Heineken has introduced a new defined contribution (DC) pension scheme as part of changes to its pension provision for existing and new employees.
As part of the changes, the beer and cider firm has also closed its defined benefit (DB) scheme to new employees and stopped future accrual for existing employees.
The new DC arrangement, launched in July 2011 with Standard Life, enabled employees to choose to sacrifice a minimum of 3% of salary, which will be matched by Heineken to a maximum of 12%.
The scheme includes death in service cover of seven times pensionable salary, and ill health protection worth 50% of pensionable salary, as well as 15% of pension contributions until the normal retirement date.
In addition, the DC arrangement has been designed to meet the Pension Quality Mark Plus standards as set out by the National Association of Pension Funds (NAPF).
Heineken began a review of its UK pension provision in November 2009 which covered the Scottish and Newcastle Pension Plan, a DB scheme which includes legacy categories arising from previous acquisitions, for example Scottish and Newcastle, Courage, and Bulmers.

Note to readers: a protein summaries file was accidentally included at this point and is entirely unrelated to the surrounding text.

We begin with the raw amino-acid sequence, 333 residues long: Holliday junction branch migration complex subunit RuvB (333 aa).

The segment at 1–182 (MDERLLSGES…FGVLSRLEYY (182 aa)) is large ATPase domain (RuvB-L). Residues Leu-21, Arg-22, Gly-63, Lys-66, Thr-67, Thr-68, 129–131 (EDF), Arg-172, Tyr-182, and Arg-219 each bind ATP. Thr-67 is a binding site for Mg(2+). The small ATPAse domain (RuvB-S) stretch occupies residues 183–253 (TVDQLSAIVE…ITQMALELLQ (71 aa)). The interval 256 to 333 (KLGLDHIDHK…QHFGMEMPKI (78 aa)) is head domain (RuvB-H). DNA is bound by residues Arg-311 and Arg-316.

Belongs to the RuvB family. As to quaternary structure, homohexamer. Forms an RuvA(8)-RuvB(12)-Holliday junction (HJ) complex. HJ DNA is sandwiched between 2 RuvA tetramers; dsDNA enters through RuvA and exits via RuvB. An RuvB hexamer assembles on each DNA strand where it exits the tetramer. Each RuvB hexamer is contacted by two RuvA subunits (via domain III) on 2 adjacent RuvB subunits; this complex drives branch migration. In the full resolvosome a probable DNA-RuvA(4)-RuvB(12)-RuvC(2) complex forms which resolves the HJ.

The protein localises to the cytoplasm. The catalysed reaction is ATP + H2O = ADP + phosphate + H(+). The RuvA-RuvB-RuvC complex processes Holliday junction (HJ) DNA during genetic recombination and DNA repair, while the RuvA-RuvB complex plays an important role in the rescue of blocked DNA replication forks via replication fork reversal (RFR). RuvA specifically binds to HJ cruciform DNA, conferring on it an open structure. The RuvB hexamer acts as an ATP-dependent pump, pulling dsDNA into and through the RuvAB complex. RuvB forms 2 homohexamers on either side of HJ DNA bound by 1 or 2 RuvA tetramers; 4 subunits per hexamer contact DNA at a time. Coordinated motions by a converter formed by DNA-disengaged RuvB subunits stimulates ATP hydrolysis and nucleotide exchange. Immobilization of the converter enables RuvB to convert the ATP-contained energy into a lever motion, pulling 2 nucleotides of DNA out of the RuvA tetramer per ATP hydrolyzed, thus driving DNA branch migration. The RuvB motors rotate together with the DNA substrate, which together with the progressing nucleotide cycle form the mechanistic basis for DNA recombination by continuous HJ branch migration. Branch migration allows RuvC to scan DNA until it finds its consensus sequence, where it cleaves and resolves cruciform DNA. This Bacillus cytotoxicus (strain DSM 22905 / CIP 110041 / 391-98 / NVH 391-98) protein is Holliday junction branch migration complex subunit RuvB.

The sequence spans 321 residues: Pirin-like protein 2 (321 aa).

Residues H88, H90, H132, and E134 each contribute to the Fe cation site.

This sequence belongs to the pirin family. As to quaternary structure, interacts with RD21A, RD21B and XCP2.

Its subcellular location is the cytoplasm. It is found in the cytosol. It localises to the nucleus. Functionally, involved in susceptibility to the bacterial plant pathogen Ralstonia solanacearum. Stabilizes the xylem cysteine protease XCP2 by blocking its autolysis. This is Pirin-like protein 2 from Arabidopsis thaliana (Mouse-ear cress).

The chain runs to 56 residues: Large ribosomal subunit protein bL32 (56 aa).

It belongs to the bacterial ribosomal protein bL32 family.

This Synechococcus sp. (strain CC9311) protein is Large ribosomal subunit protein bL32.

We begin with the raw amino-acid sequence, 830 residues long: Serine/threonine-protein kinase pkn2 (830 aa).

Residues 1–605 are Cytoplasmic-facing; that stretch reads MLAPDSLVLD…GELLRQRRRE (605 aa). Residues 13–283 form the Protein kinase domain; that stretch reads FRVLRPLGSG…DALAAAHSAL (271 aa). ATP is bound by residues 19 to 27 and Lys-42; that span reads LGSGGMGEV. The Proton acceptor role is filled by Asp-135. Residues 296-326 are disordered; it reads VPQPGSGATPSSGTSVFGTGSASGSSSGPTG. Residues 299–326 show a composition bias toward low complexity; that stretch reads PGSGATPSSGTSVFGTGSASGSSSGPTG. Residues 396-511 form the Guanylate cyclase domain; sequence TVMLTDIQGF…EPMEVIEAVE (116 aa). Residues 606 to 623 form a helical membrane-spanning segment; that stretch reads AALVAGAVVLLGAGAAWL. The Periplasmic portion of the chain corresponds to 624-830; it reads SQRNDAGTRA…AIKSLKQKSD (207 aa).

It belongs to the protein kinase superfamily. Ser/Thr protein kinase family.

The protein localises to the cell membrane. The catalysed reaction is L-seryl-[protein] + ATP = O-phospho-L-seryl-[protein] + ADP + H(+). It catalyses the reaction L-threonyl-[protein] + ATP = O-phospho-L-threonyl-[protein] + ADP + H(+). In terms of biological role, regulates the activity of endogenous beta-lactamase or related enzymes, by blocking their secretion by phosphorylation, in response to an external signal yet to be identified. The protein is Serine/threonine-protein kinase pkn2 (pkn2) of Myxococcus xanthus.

In 2009, the Scottish and Newcastle Pension Plan reported a funding gap of £570 million. The firm has already committed to a 12-year recovery plan, which involves additional contributions from Heineken starting at £30 million this year and rising to as much as £61 million a year by 2014.
Following the recommendations of the review, an employee consultation was undertaken, with input from the Heineken Employee Council, and individual employees.
Once the decision to go to launch the DC scheme had been confirmed through consultation, Heineken implemented an employee engagement programme, which resulted in an active sign up of around 95% of the eligible employee base.
The new arrangements have no impact on existing pensioners or those who have deferred benefits arising from previous schemes. All benefits earned to date in the current scheme are preserved by legislation, including those earned by existing employees.
Robin Pring, HR director of Heineken UK, said: “In common with many businesses across the UK, we face challenges to manage our long-term pension commitments and to ensure that we have a sustainable and secure pension scheme for all stakeholders.
“In simple terms, increasing life expectancy, changes to legislation and investment and inflation volatility meant that the current arrangements were not sustainable.
“While the closure of our DB scheme was disappointing news for many, I am confident that we have put in place a competitive and flexible DC scheme to replace it.
“We now have a scheme that is attractive, sustainable and in the best interests of all pension stakeholders – including deferred and retired members.”
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